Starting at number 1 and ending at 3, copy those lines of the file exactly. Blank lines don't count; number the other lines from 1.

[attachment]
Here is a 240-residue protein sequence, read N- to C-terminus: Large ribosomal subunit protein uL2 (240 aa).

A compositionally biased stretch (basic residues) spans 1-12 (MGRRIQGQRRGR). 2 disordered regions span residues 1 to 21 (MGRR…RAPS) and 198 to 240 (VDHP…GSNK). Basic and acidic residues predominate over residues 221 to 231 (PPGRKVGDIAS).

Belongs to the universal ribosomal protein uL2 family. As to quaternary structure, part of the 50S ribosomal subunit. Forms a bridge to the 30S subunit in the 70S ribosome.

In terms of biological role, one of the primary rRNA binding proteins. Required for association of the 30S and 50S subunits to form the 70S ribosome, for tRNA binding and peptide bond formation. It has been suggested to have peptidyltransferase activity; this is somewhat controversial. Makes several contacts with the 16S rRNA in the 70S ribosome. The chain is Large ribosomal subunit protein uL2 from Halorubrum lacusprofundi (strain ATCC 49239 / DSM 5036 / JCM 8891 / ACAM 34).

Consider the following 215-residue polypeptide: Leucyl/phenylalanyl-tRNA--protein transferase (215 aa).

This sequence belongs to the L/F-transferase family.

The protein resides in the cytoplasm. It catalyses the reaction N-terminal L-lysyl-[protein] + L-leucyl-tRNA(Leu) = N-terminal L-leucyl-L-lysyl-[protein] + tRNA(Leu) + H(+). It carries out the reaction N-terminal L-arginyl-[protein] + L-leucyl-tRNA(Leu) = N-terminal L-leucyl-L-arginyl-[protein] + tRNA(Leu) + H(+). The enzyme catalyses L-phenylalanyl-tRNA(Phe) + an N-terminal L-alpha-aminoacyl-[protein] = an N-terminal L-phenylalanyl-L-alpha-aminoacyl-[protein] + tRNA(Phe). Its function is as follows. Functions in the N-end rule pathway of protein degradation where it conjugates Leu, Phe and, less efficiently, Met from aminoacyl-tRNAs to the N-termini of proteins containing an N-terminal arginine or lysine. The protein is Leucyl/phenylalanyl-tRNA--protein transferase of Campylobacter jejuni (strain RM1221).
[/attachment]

Here is a 240-residue protein sequence, read N- to C-terminus: Large ribosomal subunit protein uL2 (240 aa).

A compositionally biased stretch (basic residues) spans 1-12 (MGRRIQGQRRGR). 2 disordered regions span residues 1 to 21 (MGRR…RAPS) and 198 to 240 (VDHP…GSNK). Basic and acidic residues predominate over residues 221 to 231 (PPGRKVGDIAS).

Belongs to the universal ribosomal protein uL2 family. As to quaternary structure, part of the 50S ribosomal subunit. Forms a bridge to the 30S subunit in the 70S ribosome.